I wanted to finish up writing about day 1 before I go complete my weaving chores for day 3 of warping. My loom should be ready for weaving by the end of today...plus my tapestry should be ready for blocking. This does give a clue as to how successful my latest techniques were.
In this photo you can see the start of the warping with the mint green polyester thread. I warp front to back. Through the reed and the heddles and tie on the back. By rolling the thread onto the back beam through the heddles it forces me to get rid of all the knots and kinks leaving a lovely tensioned warp. The polyester thread is strong enough to handle it. I rarely have a break...breaks occur usually occur intentionally...when my patience is low and a knot or tangle cannot be untangled.
I have one of my favorite bricks weighing the thread down and keeping the threads from shifting. From the brick the threads go up and over the trapeze and over a chair at the end of the living room with the small copper candle sticks at the bottom. To give you some perspective, that crossbeam in our living room at 11 feet high. And yes, I had to climb up the ladder to throw the warp over the trapeze.
I am also using one of my favorite C clamps to attach the two popsicle sticks onto the loom. [I use these clamps all the time. Since they have the top bar - they are great to warp up a quick scarf between the two clamps. On short scarves I never use a cross - too much trouble. However, here on a 5-6 yard long piece a cross is essential. Between the popsicle sticks is my cross...wound in sets of two. I insert it while on the warping board and tape it closed. The clamp keeps it snug so I do not have to hold it. Remember, I only had three cones of mint green vs. four. If I had had four I would have wound on with all four and had four threads in each cross so they could go easily into the dent then split up into the heddles. What is pictured is 265 ends.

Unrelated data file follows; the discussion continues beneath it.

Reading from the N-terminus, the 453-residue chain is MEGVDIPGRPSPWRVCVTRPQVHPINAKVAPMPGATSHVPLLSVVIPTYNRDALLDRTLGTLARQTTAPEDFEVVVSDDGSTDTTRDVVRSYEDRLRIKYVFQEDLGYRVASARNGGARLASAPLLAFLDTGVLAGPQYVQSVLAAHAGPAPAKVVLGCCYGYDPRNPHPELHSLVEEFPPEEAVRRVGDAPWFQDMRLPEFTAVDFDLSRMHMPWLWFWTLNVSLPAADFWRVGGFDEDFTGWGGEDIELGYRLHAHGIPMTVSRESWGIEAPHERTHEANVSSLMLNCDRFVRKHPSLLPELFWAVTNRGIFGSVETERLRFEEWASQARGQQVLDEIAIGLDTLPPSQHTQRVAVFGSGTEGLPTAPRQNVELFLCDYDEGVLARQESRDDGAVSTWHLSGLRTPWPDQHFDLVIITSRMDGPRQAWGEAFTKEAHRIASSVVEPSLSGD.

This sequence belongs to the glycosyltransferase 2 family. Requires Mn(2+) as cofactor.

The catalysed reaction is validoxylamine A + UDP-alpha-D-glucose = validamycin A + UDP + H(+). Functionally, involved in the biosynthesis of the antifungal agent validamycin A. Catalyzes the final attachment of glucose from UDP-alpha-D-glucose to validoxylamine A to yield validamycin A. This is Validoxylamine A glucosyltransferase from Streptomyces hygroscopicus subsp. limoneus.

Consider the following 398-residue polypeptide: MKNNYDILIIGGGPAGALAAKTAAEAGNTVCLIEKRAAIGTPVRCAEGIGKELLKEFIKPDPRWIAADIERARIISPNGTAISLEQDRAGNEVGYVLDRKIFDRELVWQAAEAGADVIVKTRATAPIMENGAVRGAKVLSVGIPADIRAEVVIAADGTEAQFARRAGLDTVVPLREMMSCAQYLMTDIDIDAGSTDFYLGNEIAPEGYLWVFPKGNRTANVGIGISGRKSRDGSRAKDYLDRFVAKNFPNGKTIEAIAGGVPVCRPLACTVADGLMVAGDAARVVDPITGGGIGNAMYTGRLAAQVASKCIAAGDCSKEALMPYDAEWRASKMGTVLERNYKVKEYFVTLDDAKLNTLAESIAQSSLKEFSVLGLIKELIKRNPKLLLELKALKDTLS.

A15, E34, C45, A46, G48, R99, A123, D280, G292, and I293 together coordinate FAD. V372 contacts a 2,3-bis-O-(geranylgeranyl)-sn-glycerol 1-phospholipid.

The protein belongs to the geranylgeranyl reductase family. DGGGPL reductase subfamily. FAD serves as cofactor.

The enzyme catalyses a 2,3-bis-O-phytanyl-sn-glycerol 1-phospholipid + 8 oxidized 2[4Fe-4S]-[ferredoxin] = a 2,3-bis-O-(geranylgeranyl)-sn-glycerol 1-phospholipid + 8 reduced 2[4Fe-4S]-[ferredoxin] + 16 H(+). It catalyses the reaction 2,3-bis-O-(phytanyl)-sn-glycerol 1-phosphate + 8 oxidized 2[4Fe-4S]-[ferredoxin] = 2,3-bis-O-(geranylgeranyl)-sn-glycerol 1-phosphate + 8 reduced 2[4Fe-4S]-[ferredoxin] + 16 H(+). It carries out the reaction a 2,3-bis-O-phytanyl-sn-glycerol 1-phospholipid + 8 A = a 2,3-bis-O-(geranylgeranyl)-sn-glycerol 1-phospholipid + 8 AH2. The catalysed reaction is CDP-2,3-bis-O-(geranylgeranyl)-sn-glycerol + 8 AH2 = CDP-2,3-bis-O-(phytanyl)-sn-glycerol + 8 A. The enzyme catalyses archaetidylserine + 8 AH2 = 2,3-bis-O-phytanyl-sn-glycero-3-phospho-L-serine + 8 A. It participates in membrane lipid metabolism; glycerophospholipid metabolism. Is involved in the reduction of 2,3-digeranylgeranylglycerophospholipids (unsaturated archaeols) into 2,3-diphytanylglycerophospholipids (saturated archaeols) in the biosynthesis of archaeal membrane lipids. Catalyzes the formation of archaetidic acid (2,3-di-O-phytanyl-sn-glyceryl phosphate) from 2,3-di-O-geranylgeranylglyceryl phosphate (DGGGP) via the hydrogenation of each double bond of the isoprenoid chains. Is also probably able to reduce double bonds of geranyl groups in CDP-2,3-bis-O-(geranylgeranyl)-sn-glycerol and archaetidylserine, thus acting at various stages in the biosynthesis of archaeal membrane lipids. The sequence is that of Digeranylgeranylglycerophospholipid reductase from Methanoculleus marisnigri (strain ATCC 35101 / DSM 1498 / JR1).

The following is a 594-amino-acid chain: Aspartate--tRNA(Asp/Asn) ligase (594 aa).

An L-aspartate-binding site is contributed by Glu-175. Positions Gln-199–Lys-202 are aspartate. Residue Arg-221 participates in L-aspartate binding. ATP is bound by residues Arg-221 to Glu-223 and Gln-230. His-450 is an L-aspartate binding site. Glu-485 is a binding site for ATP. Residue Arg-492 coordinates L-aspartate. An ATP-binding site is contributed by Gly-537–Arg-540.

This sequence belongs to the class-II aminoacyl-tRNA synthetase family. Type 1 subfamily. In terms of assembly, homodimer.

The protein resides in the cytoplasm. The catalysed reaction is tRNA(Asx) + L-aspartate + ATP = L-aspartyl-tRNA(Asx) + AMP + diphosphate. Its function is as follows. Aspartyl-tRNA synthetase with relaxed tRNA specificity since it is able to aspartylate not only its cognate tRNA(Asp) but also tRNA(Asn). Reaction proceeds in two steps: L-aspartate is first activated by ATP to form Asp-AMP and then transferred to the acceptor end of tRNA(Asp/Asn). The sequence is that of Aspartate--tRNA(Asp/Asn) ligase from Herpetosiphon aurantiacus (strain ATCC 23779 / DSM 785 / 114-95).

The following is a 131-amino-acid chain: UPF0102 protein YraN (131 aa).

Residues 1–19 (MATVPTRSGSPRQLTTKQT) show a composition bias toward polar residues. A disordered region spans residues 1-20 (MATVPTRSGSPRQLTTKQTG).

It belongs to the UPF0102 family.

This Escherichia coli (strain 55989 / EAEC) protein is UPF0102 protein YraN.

For winding on the color gradations in my warp, I created a warping paddle specifically for my four cones of warp. It consisted of four straws cut down to about four inches long. I taped them together. Each warp thread went from the cone rack through the straw and then onto the warping board. This is the best design of a warping paddle - at least for me. It is small and easily navigates along the rods on the warping board. I can hold it like a piece of chalk and by using what feels like a natural writing motion - the hand remains level and the thread goes on without twisting. Plus, it warps up the stuff real fast...fast and no tangles...great.
By the end of day one, I had about 600 ends onto the loom, all graduations of the color change except for the 100% turquoise. I alternated between winding on warp, threading the heddles and doing some mad cat/stretching dog poses. The back was a bit sore during the work but not too bad afterwards.
Back to work...
ps Bonnie - I will take a picture of my weft...and discuss it later this week.